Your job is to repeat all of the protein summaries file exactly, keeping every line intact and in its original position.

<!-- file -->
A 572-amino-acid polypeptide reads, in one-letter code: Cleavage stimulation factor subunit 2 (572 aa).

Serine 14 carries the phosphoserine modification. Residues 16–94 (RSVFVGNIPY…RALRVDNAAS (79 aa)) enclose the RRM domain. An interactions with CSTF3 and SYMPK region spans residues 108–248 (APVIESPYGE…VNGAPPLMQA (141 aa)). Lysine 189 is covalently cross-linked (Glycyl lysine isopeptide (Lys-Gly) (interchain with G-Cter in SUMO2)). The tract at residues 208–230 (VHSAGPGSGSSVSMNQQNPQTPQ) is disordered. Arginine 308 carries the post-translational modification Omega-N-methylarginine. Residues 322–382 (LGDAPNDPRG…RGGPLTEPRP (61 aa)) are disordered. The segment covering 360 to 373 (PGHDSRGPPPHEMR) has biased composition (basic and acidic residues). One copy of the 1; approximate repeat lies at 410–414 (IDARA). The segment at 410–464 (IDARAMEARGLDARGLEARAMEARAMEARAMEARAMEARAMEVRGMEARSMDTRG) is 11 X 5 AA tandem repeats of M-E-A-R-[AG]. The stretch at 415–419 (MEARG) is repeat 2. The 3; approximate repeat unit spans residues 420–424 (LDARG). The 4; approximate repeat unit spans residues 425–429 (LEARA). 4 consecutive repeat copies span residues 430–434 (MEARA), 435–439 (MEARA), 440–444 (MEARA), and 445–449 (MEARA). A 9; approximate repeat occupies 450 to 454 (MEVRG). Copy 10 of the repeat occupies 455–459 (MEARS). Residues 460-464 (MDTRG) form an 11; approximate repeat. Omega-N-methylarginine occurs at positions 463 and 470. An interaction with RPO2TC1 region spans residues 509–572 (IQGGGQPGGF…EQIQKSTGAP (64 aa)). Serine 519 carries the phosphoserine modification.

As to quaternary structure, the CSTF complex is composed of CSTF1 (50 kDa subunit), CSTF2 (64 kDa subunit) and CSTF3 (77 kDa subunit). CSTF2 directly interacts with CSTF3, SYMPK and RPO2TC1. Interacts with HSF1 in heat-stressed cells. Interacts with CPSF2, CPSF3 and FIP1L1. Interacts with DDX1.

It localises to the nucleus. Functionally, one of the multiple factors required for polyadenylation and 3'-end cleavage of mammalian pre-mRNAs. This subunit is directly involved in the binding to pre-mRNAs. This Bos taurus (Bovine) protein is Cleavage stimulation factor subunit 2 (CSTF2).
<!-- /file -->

A 572-amino-acid polypeptide reads, in one-letter code: Cleavage stimulation factor subunit 2 (572 aa).

Serine 14 carries the phosphoserine modification. Residues 16–94 (RSVFVGNIPY…RALRVDNAAS (79 aa)) enclose the RRM domain. An interactions with CSTF3 and SYMPK region spans residues 108–248 (APVIESPYGE…VNGAPPLMQA (141 aa)). Lysine 189 is covalently cross-linked (Glycyl lysine isopeptide (Lys-Gly) (interchain with G-Cter in SUMO2)). The tract at residues 208–230 (VHSAGPGSGSSVSMNQQNPQTPQ) is disordered. Arginine 308 carries the post-translational modification Omega-N-methylarginine. Residues 322–382 (LGDAPNDPRG…RGGPLTEPRP (61 aa)) are disordered. The segment covering 360 to 373 (PGHDSRGPPPHEMR) has biased composition (basic and acidic residues). One copy of the 1; approximate repeat lies at 410–414 (IDARA). The segment at 410–464 (IDARAMEARGLDARGLEARAMEARAMEARAMEARAMEARAMEVRGMEARSMDTRG) is 11 X 5 AA tandem repeats of M-E-A-R-[AG]. The stretch at 415–419 (MEARG) is repeat 2. The 3; approximate repeat unit spans residues 420–424 (LDARG). The 4; approximate repeat unit spans residues 425–429 (LEARA). 4 consecutive repeat copies span residues 430–434 (MEARA), 435–439 (MEARA), 440–444 (MEARA), and 445–449 (MEARA). A 9; approximate repeat occupies 450 to 454 (MEVRG). Copy 10 of the repeat occupies 455–459 (MEARS). Residues 460-464 (MDTRG) form an 11; approximate repeat. Omega-N-methylarginine occurs at positions 463 and 470. An interaction with RPO2TC1 region spans residues 509–572 (IQGGGQPGGF…EQIQKSTGAP (64 aa)). Serine 519 carries the phosphoserine modification.

As to quaternary structure, the CSTF complex is composed of CSTF1 (50 kDa subunit), CSTF2 (64 kDa subunit) and CSTF3 (77 kDa subunit). CSTF2 directly interacts with CSTF3, SYMPK and RPO2TC1. Interacts with HSF1 in heat-stressed cells. Interacts with CPSF2, CPSF3 and FIP1L1. Interacts with DDX1.

It localises to the nucleus. Functionally, one of the multiple factors required for polyadenylation and 3'-end cleavage of mammalian pre-mRNAs. This subunit is directly involved in the binding to pre-mRNAs. This Bos taurus (Bovine) protein is Cleavage stimulation factor subunit 2 (CSTF2).